"An official at the state police laboratory that oversees alcohol breath-testing equipment vouched Thursday for the accuracy of the devices, telling a judge that components undergo rigorous tests before they're sent into the field. Melissa O'Meara, technical leader of the state Office of Alcohol Testing, testified Thursday in a hearing focused on the scientific reliability of the state's breath-testing machines. O'Meara described the meticulous work done to ensure the devices function properly, outlining a two- to four-hour certification process conducted annually on each piece of equipment.
"Some of these steps are performed in triplicate," she said, "and all of these steps are reviewed technically by another chemist." County prosecutors continued to build their case Thursday that drunken driving evidence gathered by police around the state is reliable as a hearing focused on the breath-testing machines neared the close of its second week. Initiated in 2015, the consolidated challenge against the Alcotest 9510 has now stalled several thousand drunken driving cases in Massachusetts. A team of lawyers representing the defendants argues the source code of the machines fails to meet accepted industry standards, potentially skewing the results of blood alcohol tests. Defense lawyers have also challenged the methods used by police to collect samples during OUI breath tests, presenting expert witnesses this week who testified that several variables can skew the results, such as fluctuations in how hard and how long suspected drunk drivers blow into the machines. The hearing, which opened Jan. 17 in Concord District Court, has also included testimony from two officials from Draeger Safety Diagnostics, the German company that manufactures the breath- testing equipment used in Massachusetts, as well as a government consultant who personally certified the Alcotest 9510 for use around the country on behalf of the National Highway Traffic Safety Administration. A team of prosecutors from Middlesex, Suffolk, Plymouth and Bristol counties is defending the reliability of the machines on behalf of the state.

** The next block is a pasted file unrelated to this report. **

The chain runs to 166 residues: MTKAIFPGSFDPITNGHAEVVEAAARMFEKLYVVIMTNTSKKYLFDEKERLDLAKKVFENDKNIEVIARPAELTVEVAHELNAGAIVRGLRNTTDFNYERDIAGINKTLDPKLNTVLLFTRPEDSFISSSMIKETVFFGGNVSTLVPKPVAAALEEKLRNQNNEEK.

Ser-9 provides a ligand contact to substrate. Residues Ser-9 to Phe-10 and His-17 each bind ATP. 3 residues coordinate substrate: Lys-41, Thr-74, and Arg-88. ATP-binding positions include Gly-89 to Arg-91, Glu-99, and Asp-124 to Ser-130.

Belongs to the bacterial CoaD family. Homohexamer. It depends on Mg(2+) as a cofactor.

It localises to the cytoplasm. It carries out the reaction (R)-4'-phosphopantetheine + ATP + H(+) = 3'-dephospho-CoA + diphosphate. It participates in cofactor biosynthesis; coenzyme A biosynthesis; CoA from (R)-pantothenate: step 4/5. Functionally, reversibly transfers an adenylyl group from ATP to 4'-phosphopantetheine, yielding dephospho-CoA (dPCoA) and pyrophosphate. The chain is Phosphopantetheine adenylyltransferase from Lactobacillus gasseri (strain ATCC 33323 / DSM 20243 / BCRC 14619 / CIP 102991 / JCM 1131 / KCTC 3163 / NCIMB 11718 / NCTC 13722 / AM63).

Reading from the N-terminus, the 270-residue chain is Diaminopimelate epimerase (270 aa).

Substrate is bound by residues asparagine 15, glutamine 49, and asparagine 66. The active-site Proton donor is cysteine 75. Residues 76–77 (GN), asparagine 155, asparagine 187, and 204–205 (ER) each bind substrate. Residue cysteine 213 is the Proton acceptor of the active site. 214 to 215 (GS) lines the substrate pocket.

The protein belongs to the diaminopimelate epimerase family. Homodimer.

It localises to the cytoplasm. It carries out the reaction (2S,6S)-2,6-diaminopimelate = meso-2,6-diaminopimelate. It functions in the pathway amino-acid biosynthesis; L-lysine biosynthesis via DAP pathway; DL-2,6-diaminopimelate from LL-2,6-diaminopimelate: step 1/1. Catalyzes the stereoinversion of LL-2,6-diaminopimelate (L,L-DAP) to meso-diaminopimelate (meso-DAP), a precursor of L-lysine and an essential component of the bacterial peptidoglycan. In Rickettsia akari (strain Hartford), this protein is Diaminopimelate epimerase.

Closing arguments in the hearing are expected Feb. 3.